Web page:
Don't it always seem to go
That you don't know what you've got til it's gone
They paved paradise, and put up a parking lot
Joni Mitchell wasn't talking about the NFL, but she might as well have been. For those of us who saw NFL football as paradise, what we saw yesterday was different. And given the nature of football as a battle of inches, the borders of the battle have changed.
In week 2, we finally crossed the threshold from what could happen under the replacement refs to what did happen. The players started taking things in their own hands.
Yes, there were notable mistakes. In the Baltimore-Philly game, the referees stopped play for the two-minute warning near the end of the game...twice. There was the obvious incomplete pass as Vick's arm was coming forward that was initially ruled a fumble leaving Greg Gumbel somewhat speechless.
In the Rams-Redskins game...well, we know. There were missed calls, missed automatic replays, wrong calls, non-calls, collect calls...it was horrible.
Andrew Sharp was right this morning: nothing's changing from a business perspective. The league has the labor in place to provide an entertainment service, and we, as patrons, are enjoying that service more than ever, lack of labor quality be damned.
It doesn't matter that teams have maybe one-and-a-half days to practice before the Thursday games, and we get a bunch of sloppy, forgettable games. We're all so addicted to football that even crappy Thursday Night Football games just help the NFL economy churn along -- there will always be fantasy football chats to tell you which players to start Thursday Night, the pre-game storylines lead SportsCenter every Thursday afternoon, and on Friday everyone still writes their columns and those columns lead every website and sports page in America. This is why it feels naive when people complain about the replacement refs and "integrity of the game". Forget "the game".
In the sense of the "integrity" of the game, I completely agree with him. The core of the NFL has always been the entertainment it provides to fans. Anyone who is a fan of the Rams, Redskins, Eagles or Ravens was entertained yesterday, whether they were happy with the result or not (notice I'm not even mentioning Jets-Steelers...).
The reality, though, is that the nature of the game (read: technical play) has changed, not the integrity (read: entertainment value). So while the refs' ineptitude is just another variable in the larger web of narratives that make the product so compelling, that ineptitude represents one fact that causes two inherent problems that make the product we're viewing this year COMPLETELY different than what it was a year ago.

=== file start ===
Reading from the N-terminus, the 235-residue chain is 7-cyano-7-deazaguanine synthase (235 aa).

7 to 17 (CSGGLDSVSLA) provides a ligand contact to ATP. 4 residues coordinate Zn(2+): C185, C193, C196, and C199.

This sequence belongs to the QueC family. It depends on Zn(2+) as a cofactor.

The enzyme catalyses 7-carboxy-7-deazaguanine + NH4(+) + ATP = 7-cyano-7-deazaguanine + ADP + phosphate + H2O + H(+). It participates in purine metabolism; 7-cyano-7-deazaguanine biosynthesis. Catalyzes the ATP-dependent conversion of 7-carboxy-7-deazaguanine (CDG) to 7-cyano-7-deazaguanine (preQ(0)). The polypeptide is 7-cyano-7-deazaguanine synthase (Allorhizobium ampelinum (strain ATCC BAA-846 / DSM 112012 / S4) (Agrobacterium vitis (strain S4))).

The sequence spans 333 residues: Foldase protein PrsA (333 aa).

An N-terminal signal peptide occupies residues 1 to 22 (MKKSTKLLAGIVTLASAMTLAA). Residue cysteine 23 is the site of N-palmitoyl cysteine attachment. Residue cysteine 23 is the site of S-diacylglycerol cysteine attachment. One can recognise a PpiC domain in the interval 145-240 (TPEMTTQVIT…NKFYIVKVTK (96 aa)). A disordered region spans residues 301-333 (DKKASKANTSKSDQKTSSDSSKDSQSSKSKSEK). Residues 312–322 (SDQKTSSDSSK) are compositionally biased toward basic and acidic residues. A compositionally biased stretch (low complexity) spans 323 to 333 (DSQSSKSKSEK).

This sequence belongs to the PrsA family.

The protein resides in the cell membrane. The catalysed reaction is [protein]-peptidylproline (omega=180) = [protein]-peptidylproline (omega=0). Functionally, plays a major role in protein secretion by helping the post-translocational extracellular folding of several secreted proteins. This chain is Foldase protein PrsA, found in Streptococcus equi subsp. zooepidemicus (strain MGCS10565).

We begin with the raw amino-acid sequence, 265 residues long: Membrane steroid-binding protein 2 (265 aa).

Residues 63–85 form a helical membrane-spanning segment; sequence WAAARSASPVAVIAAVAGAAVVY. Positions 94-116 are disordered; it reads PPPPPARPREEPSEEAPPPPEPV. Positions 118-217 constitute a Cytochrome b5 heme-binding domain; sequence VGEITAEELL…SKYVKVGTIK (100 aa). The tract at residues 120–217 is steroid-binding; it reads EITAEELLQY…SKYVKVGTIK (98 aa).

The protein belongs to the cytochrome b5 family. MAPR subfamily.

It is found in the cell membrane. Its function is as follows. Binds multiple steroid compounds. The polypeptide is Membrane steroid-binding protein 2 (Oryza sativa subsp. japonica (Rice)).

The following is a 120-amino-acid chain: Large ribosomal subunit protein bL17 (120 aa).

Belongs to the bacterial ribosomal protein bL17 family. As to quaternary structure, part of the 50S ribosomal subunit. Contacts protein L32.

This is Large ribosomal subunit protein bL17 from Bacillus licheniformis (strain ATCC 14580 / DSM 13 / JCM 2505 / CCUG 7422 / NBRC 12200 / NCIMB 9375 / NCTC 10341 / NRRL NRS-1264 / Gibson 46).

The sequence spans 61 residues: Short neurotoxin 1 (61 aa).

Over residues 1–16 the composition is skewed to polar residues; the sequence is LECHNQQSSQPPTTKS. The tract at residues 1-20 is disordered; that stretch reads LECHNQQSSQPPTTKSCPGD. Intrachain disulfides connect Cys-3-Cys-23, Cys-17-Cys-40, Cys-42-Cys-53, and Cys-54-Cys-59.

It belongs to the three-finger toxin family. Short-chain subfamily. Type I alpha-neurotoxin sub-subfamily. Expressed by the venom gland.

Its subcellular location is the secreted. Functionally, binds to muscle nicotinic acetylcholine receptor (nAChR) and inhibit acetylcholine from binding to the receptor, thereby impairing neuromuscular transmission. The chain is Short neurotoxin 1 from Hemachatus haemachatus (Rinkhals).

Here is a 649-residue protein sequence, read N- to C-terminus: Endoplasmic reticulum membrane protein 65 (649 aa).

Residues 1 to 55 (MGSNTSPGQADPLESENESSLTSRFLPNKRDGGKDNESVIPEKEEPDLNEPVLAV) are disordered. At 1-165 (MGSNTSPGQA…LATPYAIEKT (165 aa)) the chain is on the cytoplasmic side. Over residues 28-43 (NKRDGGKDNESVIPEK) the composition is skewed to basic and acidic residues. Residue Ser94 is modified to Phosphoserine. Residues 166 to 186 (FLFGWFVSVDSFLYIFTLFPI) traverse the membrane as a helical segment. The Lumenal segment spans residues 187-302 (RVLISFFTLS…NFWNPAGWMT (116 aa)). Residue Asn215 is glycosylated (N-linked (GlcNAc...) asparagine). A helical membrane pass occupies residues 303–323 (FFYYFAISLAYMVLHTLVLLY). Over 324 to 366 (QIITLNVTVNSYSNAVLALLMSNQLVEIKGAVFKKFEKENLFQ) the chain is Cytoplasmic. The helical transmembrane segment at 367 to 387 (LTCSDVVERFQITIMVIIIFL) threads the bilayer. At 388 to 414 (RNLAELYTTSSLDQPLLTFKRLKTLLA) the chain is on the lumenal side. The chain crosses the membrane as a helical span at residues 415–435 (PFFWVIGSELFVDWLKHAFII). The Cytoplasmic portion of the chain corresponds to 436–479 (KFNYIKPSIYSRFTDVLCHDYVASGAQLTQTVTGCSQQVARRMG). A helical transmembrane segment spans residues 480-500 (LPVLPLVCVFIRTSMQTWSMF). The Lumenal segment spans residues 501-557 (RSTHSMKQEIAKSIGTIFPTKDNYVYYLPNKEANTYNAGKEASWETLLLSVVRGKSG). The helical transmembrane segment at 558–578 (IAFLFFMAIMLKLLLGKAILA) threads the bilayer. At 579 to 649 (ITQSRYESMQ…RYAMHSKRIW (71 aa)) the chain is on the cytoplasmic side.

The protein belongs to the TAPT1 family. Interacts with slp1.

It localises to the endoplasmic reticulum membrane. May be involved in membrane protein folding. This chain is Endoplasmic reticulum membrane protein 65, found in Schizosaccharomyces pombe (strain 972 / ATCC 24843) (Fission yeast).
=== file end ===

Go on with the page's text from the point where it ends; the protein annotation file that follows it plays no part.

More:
Why this year's NFL football is different than last year's after the jump.
FACT: The replacement referees don't have enough experience to accurately adjudicate an NFL game per the rules.
There are hundreds and hundreds and hundreds of situations that test even the most seasoned football referee. These aren't the most seasoned referees. That's why the refs didn't stop the game to automatically review what they initially ruled a Steven Jackson fumble near the end of the first drive of the second quarter to review the play, which is known as the rule. Jeff Fisher was forced to waste one of his challenges on a play he shouldn't even be allowed to do so on.
I sympathize with the replacement refs here. Asking them to learn the entirety of the NFL rule book and apply it correctly and comprehensively for the 80 or so plays a game is an impossible task. Yet they're not being asked to do it. It's being demanded by the league, the owners, the coaches, the players and the fans that they do so. It's just not going to happen.
They know this. They also know they have to attempt to referee the sport in accordance with the rules as best they can. In order to do that, there are two ways that they can make their jobs easier. We saw both of them yesterday.
Problem #1: Replacement referees are making calls on the field that they can correct with replay so as not to make a mistaken initial call that can't be corrected.
The Vick throw was a blatant example of this. I don't recall ever seeing a pass that was so obviously a pass ruled a fumble. But the referees knew the easy way of dealing with this: rule it a fumble, and if it's a pass in the booth, no harm no foul.
In this case, they were right. The booth saw (quickly, obviously, and it's worth noting the replay officials in the booth aren't replacements) that it was an incomplete pass and reversed the ruling on the field. The problem is that the NFL provides us with dozens of plays each week that don't provide us with the "incontrovertible visual evidence" required to change a call.
Consider the Brandon Gibson catch that was ruled out of bounds in the end zone. Was it a touchdown? It's very difficult to say. And given that we didn't get the full menu of camera angles during the broadcast that would have been provided had the play been reviewed, it's tough to say with any certainty (despite that it looked like he got both feet in from one view). The problem here is that either way, you likely didn't have "incontrovertible" evidence that would have overturned either call.